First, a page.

YLC Member Bethany Davey, only a years after diagnosis with Type 1 Diabetes, did the incredible: Climbed to Mt Everest base camp! Read about Beth's story and how she didn't let T1D hold her back!
Taking Type 1 to Everest – Bethany Davey
I was diagnosed with type 1 diabetes on the 7th of October, 2014: 8 weeks before I was supposed to be cycling in the Great Victorian Bike Ride, and 12 months before I was supposed to be travelling to Nepal and trekking to Everest Base Camp.
This isn’t going to be one of those blogs that says “You can achieve anything you put your mind to!” or “Don’t let chronic illness hold you back!” because truth be told, T1D did change who I was and what I could manage. But what I’m proposing, is that this wasn’t necessarily a bad thing. My diagnosis was a spanner in the works, as a 19 year old who was fairly confident that she was invincible, and had planned out nearly every year of her life for the next decade. All of a sudden, I had to relearn what I was capable of juggling, but it taught me to focus on my health and prioritise self-care.
Since returning home from Nepal, I have had a number of people ask what advice I would give to type 1 diabetics wanting to pursue a similar expedition. To be honest, I’ve never really known how to answer this question, because in many ways, I still feel like the new kid on the block. I haven’t even lived with type 1 for a year and a half, nor have I studied any kind of science since grade 10. Nevertheless, here are a few tips (with absolutely no medicinal or scientific backing), from a girl who definitely isn’t qualified to be giving this kind of advice:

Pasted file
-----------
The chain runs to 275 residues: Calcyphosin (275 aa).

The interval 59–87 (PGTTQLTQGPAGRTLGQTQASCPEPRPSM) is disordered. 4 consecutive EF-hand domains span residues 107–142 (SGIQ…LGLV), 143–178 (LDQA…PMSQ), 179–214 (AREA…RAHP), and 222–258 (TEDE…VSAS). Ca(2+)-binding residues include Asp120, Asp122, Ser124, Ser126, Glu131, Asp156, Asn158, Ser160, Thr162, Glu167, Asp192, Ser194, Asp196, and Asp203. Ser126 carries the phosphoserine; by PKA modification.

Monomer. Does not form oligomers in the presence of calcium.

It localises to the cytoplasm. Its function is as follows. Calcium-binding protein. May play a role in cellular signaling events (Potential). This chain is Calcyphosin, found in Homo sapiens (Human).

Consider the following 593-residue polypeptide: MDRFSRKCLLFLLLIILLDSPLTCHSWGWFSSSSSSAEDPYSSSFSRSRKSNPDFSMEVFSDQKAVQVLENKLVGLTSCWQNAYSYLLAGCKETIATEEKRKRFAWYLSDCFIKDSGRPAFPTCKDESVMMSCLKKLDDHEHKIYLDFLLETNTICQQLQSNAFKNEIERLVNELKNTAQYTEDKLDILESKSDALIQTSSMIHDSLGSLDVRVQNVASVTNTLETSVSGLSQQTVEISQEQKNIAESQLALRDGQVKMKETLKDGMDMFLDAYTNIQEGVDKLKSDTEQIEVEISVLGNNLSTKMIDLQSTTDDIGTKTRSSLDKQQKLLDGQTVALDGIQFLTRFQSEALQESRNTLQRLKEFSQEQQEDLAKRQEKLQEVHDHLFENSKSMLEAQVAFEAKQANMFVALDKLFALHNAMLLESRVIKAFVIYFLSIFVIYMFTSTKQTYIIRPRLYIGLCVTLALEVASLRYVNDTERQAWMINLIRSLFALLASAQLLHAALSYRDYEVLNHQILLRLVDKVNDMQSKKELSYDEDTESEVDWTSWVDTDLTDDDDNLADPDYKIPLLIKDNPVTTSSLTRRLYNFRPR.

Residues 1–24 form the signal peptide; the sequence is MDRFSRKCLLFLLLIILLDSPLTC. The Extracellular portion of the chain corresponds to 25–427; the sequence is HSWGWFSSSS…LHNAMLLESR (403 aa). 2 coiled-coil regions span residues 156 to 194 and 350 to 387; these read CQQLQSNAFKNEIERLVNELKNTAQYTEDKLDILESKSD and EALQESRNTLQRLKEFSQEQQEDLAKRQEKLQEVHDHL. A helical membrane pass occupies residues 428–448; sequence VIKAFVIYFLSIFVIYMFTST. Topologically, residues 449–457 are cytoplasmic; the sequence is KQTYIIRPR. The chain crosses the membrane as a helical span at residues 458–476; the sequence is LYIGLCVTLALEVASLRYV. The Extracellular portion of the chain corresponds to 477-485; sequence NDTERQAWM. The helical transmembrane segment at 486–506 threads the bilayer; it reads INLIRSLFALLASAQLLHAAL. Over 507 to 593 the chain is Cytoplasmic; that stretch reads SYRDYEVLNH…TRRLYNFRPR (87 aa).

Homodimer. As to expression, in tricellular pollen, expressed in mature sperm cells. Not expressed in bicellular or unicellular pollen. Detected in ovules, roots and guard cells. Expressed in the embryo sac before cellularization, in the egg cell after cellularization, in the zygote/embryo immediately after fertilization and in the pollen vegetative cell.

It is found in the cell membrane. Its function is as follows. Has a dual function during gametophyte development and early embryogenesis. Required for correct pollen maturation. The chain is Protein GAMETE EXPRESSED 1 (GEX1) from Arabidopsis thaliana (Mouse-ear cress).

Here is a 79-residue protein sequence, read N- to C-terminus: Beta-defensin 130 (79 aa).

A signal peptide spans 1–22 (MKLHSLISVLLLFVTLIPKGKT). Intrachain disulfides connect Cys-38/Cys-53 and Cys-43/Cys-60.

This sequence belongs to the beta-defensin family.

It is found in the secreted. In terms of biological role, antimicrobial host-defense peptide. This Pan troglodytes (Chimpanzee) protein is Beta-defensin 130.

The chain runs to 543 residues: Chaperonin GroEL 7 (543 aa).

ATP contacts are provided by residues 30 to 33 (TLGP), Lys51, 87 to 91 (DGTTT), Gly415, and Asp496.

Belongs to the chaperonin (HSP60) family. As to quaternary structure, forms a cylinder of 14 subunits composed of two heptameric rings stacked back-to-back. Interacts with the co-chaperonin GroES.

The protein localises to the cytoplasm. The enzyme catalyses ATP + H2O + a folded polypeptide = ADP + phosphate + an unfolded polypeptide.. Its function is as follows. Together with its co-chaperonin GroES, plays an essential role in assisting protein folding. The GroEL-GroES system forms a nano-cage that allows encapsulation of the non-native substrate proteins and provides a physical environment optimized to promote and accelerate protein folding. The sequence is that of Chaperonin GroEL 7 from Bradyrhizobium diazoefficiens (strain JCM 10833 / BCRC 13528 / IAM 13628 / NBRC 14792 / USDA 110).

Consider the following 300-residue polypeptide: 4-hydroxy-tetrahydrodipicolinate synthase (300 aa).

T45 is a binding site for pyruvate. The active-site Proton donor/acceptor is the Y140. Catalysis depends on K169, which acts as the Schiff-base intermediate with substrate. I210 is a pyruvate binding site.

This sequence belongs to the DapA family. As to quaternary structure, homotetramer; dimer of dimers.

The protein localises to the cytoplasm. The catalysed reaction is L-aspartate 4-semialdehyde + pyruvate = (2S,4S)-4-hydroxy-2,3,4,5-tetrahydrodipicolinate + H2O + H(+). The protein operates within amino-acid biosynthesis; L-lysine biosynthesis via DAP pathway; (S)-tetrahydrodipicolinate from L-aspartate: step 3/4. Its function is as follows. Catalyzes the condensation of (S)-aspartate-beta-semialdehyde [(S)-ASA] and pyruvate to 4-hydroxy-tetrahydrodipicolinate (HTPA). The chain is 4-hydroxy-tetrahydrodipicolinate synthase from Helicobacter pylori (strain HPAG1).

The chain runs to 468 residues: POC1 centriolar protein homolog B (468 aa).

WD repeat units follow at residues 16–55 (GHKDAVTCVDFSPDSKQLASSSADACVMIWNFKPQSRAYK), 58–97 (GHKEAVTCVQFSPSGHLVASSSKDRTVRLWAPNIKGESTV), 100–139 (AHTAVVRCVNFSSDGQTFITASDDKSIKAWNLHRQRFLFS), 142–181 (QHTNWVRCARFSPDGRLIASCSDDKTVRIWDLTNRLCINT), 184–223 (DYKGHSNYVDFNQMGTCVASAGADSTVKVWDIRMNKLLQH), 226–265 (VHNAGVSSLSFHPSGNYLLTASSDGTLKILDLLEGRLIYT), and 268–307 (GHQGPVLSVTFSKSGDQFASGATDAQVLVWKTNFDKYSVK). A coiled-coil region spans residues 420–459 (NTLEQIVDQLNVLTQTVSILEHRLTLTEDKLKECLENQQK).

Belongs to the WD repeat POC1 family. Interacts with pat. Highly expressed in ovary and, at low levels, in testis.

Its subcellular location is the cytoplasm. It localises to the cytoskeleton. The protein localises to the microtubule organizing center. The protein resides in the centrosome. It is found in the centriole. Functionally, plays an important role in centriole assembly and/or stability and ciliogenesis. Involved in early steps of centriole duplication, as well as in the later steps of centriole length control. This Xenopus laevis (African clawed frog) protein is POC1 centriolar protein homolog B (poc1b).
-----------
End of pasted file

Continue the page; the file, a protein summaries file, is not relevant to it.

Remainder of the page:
- Don’t stress about the high carb diet. Your body needs the energy, so don’t hold back on the rice, bread and noodles. Just make sure you have snacks for when your BGLs crash after the big meals.
- Get good travel insurance. Most companies won’t cover you in the first 12 months post-diagnosis, so it took a fair bit of research to find a suitable company - but they do exist.
- Take spares of all your equipment, and make sure to always keep some insulin on your body so it doesn’t freeze. I also left some supplies in Kathmandu and Lukla, just to be safe.
- Be flexible. The altitude can make your BGLs rise, but usually the intensity of the trek brings you back down. It is definitely worth taking those acclimatisation days to rest and recover.
- No one on the mountain will know what diabetes is. Trying to explain T1D with the language barrier and lack of oxygen is too hard. When people ask if your insulin pump is a pacemaker, just smile and nod.
o anyone considering a trip to EBC – it all comes down to mind over matter. T1D adds an extra challenge to the trek, but it’s 100% doable. Make sure to communicate your needs, and don’t be afraid to ask for help.
To anyone who has been recently diagnosed – focus on what’s important to you (not what the health professionals tell you is important). For me, this meant getting back on my bike. Regardless of persisting hypoglycaemia, it restored confidence in my abilities and did wonders for my mental health.
I have found support networks in the most unlikely of places, and I am eternally grateful to my friends and family for their love, prayers and encouragement, every step of the way.